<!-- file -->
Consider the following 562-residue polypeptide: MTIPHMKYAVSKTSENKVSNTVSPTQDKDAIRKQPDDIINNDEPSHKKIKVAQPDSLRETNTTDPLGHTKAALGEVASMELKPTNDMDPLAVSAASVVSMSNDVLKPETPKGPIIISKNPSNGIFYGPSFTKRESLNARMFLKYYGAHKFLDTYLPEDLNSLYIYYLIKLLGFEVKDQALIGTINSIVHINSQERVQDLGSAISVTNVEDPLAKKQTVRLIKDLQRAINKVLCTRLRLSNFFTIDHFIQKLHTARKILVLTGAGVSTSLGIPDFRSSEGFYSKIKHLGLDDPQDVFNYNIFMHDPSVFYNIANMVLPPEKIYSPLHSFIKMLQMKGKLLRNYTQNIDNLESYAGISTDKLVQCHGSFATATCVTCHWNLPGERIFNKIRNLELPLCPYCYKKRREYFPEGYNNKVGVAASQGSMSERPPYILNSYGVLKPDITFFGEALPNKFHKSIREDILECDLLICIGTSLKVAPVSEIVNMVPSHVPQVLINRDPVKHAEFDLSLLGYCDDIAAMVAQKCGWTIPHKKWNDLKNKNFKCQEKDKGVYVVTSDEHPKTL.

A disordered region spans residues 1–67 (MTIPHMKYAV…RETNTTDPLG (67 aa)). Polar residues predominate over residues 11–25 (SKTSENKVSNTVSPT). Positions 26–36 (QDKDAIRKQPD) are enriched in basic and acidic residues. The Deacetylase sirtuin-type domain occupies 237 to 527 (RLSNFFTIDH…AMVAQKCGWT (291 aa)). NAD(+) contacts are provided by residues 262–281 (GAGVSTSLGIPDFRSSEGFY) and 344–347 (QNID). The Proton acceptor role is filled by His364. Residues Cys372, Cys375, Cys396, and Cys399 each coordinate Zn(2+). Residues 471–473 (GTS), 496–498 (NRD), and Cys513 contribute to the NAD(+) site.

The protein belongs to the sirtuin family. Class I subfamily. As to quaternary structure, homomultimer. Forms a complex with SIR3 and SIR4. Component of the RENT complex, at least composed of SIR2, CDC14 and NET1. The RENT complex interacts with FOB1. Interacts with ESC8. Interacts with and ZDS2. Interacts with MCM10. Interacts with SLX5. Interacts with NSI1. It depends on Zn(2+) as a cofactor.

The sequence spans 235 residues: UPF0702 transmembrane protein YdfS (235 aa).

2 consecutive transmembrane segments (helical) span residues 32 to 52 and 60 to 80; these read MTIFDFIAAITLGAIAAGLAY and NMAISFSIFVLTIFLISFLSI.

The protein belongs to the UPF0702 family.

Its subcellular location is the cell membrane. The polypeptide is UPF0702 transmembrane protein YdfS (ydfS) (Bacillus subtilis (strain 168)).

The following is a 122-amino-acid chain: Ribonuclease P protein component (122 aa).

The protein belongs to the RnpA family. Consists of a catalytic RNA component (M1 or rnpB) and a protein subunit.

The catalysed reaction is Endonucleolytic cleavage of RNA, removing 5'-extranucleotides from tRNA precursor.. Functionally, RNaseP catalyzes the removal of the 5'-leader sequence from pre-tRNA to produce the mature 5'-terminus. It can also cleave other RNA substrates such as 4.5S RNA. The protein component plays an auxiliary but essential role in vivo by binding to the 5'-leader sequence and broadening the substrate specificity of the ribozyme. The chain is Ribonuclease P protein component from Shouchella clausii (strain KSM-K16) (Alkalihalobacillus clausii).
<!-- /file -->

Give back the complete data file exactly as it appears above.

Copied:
Consider the following 562-residue polypeptide: MTIPHMKYAVSKTSENKVSNTVSPTQDKDAIRKQPDDIINNDEPSHKKIKVAQPDSLRETNTTDPLGHTKAALGEVASMELKPTNDMDPLAVSAASVVSMSNDVLKPETPKGPIIISKNPSNGIFYGPSFTKRESLNARMFLKYYGAHKFLDTYLPEDLNSLYIYYLIKLLGFEVKDQALIGTINSIVHINSQERVQDLGSAISVTNVEDPLAKKQTVRLIKDLQRAINKVLCTRLRLSNFFTIDHFIQKLHTARKILVLTGAGVSTSLGIPDFRSSEGFYSKIKHLGLDDPQDVFNYNIFMHDPSVFYNIANMVLPPEKIYSPLHSFIKMLQMKGKLLRNYTQNIDNLESYAGISTDKLVQCHGSFATATCVTCHWNLPGERIFNKIRNLELPLCPYCYKKRREYFPEGYNNKVGVAASQGSMSERPPYILNSYGVLKPDITFFGEALPNKFHKSIREDILECDLLICIGTSLKVAPVSEIVNMVPSHVPQVLINRDPVKHAEFDLSLLGYCDDIAAMVAQKCGWTIPHKKWNDLKNKNFKCQEKDKGVYVVTSDEHPKTL.

A disordered region spans residues 1–67 (MTIPHMKYAV…RETNTTDPLG (67 aa)). Polar residues predominate over residues 11–25 (SKTSENKVSNTVSPT). Positions 26–36 (QDKDAIRKQPD) are enriched in basic and acidic residues. The Deacetylase sirtuin-type domain occupies 237 to 527 (RLSNFFTIDH…AMVAQKCGWT (291 aa)). NAD(+) contacts are provided by residues 262–281 (GAGVSTSLGIPDFRSSEGFY) and 344–347 (QNID). The Proton acceptor role is filled by His364. Residues Cys372, Cys375, Cys396, and Cys399 each coordinate Zn(2+). Residues 471–473 (GTS), 496–498 (NRD), and Cys513 contribute to the NAD(+) site.

The protein belongs to the sirtuin family. Class I subfamily. As to quaternary structure, homomultimer. Forms a complex with SIR3 and SIR4. Component of the RENT complex, at least composed of SIR2, CDC14 and NET1. The RENT complex interacts with FOB1. Interacts with ESC8. Interacts with and ZDS2. Interacts with MCM10. Interacts with SLX5. Interacts with NSI1. It depends on Zn(2+) as a cofactor.

The sequence spans 235 residues: UPF0702 transmembrane protein YdfS (235 aa).

2 consecutive transmembrane segments (helical) span residues 32 to 52 and 60 to 80; these read MTIFDFIAAITLGAIAAGLAY and NMAISFSIFVLTIFLISFLSI.

The protein belongs to the UPF0702 family.

Its subcellular location is the cell membrane. The polypeptide is UPF0702 transmembrane protein YdfS (ydfS) (Bacillus subtilis (strain 168)).

The following is a 122-amino-acid chain: Ribonuclease P protein component (122 aa).

The protein belongs to the RnpA family. Consists of a catalytic RNA component (M1 or rnpB) and a protein subunit.

The catalysed reaction is Endonucleolytic cleavage of RNA, removing 5'-extranucleotides from tRNA precursor.. Functionally, RNaseP catalyzes the removal of the 5'-leader sequence from pre-tRNA to produce the mature 5'-terminus. It can also cleave other RNA substrates such as 4.5S RNA. The protein component plays an auxiliary but essential role in vivo by binding to the 5'-leader sequence and broadening the substrate specificity of the ribozyme. The chain is Ribonuclease P protein component from Shouchella clausii (strain KSM-K16) (Alkalihalobacillus clausii).